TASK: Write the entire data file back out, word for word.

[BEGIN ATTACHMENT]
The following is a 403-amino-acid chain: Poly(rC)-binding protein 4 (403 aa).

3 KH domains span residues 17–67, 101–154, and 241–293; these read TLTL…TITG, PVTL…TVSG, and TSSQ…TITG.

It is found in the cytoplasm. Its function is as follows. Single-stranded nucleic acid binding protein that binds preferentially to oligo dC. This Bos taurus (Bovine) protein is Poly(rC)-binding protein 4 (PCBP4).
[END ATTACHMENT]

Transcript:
The following is a 403-amino-acid chain: Poly(rC)-binding protein 4 (403 aa).

3 KH domains span residues 17–67, 101–154, and 241–293; these read TLTL…TITG, PVTL…TVSG, and TSSQ…TITG.

It is found in the cytoplasm. Its function is as follows. Single-stranded nucleic acid binding protein that binds preferentially to oligo dC. This Bos taurus (Bovine) protein is Poly(rC)-binding protein 4 (PCBP4).